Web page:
Lack of finance data hampers climate goals in South Africa: Report

South Africa is the world’s 14th largest emitter of carbon dioxide. Its national climate change response policy calls for inclusion of financial services sector

By Madhumita Paul
Published: Wednesday 10 February 2021

Implementation of climate goals is becoming increasingly difficult in South Africa due to a lack of climate finance data, according to a report published recently. South Africa has committed to reach the goal of limiting global warming to 1.5 degrees Celsius.

The report, published by GreenCape and the Bertha Centre for Social Innovation and Entrepreneurship in partnerships with Climate Policy Initiative (CPI), provided a baseline of all that was possible in catalysing financing and investments required to proceed towards a low-carbon and climate-resilient economy.

A low-carbon / green economy is a call for action aimed at greening the current economy to make it resilient and globally competitive.

Five growing sectors lead climate-resilient development in South Africa: Clean energy; low-carbon transport; smart water (supply and demand); circular economy and smart agriculture.

The report, titled South African Climate Finance Landscape 2020, tracked 62.2 billion African Rand ($4.09 billion) in annual climate finance invested in South Africa for 2017 and 2018.

It looked at a detailed project-level data and studied its source, disbursement, instrument and use. The insights can support public and private role-players with information to shape sectoral strategies and selected policies. They can help improve coherence and coordination between public- and private-level spending in the sectors.

The sources of finance tracked included public finance, private finance and blended finance. Public finance actors committed an annual average of R22 billion, or 25 per cent of the total climate finance tracked in 2017-2018.

Public finance includes funds provided by governments and their agencies, climate funds, and government-funded development finance institutions.

Private finance

Private actors accounted for an average of R35.3 billion of the funds tracked per year in 2017 and 2018. Whole of this investment was tracked in climate mitigation sectors (clean energy, energy efficiency and demand-side management). Commercial investors are the largest source of private climate investment, accounting for R19.3 billion.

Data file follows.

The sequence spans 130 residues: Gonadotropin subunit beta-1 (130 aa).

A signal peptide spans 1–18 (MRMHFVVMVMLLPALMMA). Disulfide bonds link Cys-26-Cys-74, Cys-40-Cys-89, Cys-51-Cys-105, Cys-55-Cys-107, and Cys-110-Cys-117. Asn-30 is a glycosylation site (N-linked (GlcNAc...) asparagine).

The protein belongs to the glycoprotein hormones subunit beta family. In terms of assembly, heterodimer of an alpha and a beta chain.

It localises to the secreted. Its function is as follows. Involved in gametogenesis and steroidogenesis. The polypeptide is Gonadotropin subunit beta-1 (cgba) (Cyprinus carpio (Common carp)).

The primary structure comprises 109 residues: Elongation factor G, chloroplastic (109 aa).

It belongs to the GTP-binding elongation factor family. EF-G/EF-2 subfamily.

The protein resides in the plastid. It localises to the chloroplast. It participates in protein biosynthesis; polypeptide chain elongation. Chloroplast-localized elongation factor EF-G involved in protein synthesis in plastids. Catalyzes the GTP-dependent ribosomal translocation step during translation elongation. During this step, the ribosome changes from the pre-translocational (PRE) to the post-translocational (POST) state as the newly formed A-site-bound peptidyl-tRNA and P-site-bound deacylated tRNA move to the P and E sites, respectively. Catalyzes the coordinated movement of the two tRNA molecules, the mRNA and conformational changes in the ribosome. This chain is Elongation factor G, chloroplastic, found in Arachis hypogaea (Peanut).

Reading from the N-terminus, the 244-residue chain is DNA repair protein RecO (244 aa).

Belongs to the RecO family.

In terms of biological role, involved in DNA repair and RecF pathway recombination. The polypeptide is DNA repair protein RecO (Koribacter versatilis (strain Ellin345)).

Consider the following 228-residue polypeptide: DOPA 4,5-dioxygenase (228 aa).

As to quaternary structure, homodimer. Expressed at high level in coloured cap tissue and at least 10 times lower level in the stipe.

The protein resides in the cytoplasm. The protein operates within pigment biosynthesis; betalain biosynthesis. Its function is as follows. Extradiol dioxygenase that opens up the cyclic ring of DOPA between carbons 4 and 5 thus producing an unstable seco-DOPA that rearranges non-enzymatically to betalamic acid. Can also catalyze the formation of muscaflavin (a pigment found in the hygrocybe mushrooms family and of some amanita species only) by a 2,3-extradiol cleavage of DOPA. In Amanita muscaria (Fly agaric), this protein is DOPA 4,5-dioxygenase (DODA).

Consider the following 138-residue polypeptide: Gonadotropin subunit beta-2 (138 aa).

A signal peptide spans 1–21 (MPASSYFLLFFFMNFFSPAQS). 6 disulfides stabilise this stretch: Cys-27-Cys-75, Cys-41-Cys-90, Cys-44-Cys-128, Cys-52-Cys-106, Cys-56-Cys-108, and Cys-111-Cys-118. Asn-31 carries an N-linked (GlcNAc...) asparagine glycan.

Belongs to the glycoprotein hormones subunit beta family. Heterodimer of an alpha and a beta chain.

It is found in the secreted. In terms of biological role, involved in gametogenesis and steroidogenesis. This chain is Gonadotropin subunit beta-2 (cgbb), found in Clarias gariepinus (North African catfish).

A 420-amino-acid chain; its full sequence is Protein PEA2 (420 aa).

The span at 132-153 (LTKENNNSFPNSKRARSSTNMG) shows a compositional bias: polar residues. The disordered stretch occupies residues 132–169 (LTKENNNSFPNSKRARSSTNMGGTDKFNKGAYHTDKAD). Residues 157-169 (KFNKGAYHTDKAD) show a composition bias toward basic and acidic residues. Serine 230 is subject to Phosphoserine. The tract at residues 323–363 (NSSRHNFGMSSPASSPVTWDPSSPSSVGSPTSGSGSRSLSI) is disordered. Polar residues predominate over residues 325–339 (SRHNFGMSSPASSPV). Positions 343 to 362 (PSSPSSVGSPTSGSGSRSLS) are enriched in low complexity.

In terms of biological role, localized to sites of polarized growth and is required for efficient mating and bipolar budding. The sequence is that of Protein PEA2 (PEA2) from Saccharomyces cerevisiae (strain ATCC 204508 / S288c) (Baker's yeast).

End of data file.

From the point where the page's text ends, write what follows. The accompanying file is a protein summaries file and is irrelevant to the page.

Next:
Blended finance

Blended finance is the strategic use of development finance (public or philanthropic finance) for mobilisation of additional finance ( private finance) towards sustainable development in developing countries.  

Blended finance provided on average of R4.9 billion of the funds tracked per year during 2017 and 2018.

The end uses of the tracked climate finance included mitigation activities (81 per cent of the finance tracked), adaptation activities (7 per cent of the finance tracked) and dual benefit activities (13 per cent of the finance tracked).  

South Africa is the world’s 14th largest emitter of carbon dioxide. Its National Climate Change Response Policy explicitly calls for an inclusion of financial services sector for shaping climate and green finance architecture alongside project developers and policymakers.

An International Finance Corporation study estimated that the total investment needed to achieve South Africa’s Nationally Determined Contributions (NDCs) was R8.9 trillion over a 15-year timeframe (from 2015 to 2030).

This translates to a required annual investment of R596 billion to achieve South Africans NDCs by 2030, thereby highlighting a substantial gap between required annual investment and actual tracked investment. 

The project team identified several challenges in creating a South African climate finance landscape. Some of the main challenges were: A lack of climate finance tagging across sectors and centralised datasets; limited availability of project-level data; limited industry response and willingness to provide data; the availability of data across periods and data duplication.

The report makes the following recommendations to address these challenges:

  • Launch a process to develop agreed-upon definitions of climate finance, with guidelines on tagging and tracking investments
  • Improve public-private coordination within South Africa
  • Increase support for blended finance vehicles and develop innovative financial tools
  • Increase clarity and consistency of regulation, particularly for smaller climate sectors and sub-sectors

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